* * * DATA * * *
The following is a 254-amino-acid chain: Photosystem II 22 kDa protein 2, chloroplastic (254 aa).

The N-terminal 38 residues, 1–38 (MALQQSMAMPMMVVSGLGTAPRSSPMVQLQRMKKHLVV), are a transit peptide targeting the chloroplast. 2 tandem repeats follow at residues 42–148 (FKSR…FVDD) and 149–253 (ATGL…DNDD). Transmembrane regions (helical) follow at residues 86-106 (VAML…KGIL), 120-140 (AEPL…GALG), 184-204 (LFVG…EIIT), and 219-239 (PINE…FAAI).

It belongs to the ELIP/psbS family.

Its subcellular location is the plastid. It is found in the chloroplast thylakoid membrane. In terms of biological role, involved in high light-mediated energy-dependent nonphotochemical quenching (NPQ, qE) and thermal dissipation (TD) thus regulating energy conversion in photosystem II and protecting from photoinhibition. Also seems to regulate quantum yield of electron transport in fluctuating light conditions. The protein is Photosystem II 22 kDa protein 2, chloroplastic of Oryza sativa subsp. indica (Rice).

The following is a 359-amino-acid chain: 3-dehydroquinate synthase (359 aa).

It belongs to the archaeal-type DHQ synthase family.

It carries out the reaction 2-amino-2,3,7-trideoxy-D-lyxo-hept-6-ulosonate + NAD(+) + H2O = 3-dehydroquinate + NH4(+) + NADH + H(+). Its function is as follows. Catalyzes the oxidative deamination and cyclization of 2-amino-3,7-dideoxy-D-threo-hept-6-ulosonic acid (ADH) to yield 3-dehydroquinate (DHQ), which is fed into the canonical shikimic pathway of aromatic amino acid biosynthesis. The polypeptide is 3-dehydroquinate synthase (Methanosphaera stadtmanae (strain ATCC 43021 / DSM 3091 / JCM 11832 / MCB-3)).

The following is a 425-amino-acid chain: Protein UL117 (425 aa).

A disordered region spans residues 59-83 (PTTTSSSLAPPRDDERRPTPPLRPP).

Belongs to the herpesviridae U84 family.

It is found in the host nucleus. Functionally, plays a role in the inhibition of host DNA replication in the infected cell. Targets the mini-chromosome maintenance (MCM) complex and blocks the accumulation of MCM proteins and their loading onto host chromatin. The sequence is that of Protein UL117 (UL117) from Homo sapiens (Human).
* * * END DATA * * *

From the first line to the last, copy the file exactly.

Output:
The following is a 254-amino-acid chain: Photosystem II 22 kDa protein 2, chloroplastic (254 aa).

The N-terminal 38 residues, 1–38 (MALQQSMAMPMMVVSGLGTAPRSSPMVQLQRMKKHLVV), are a transit peptide targeting the chloroplast. 2 tandem repeats follow at residues 42–148 (FKSR…FVDD) and 149–253 (ATGL…DNDD). Transmembrane regions (helical) follow at residues 86-106 (VAML…KGIL), 120-140 (AEPL…GALG), 184-204 (LFVG…EIIT), and 219-239 (PINE…FAAI).

It belongs to the ELIP/psbS family.

Its subcellular location is the plastid. It is found in the chloroplast thylakoid membrane. In terms of biological role, involved in high light-mediated energy-dependent nonphotochemical quenching (NPQ, qE) and thermal dissipation (TD) thus regulating energy conversion in photosystem II and protecting from photoinhibition. Also seems to regulate quantum yield of electron transport in fluctuating light conditions. The protein is Photosystem II 22 kDa protein 2, chloroplastic of Oryza sativa subsp. indica (Rice).

The following is a 359-amino-acid chain: 3-dehydroquinate synthase (359 aa).

It belongs to the archaeal-type DHQ synthase family.

It carries out the reaction 2-amino-2,3,7-trideoxy-D-lyxo-hept-6-ulosonate + NAD(+) + H2O = 3-dehydroquinate + NH4(+) + NADH + H(+). Its function is as follows. Catalyzes the oxidative deamination and cyclization of 2-amino-3,7-dideoxy-D-threo-hept-6-ulosonic acid (ADH) to yield 3-dehydroquinate (DHQ), which is fed into the canonical shikimic pathway of aromatic amino acid biosynthesis. The polypeptide is 3-dehydroquinate synthase (Methanosphaera stadtmanae (strain ATCC 43021 / DSM 3091 / JCM 11832 / MCB-3)).

The following is a 425-amino-acid chain: Protein UL117 (425 aa).

A disordered region spans residues 59-83 (PTTTSSSLAPPRDDERRPTPPLRPP).

Belongs to the herpesviridae U84 family.

It is found in the host nucleus. Functionally, plays a role in the inhibition of host DNA replication in the infected cell. Targets the mini-chromosome maintenance (MCM) complex and blocks the accumulation of MCM proteins and their loading onto host chromatin. The sequence is that of Protein UL117 (UL117) from Homo sapiens (Human).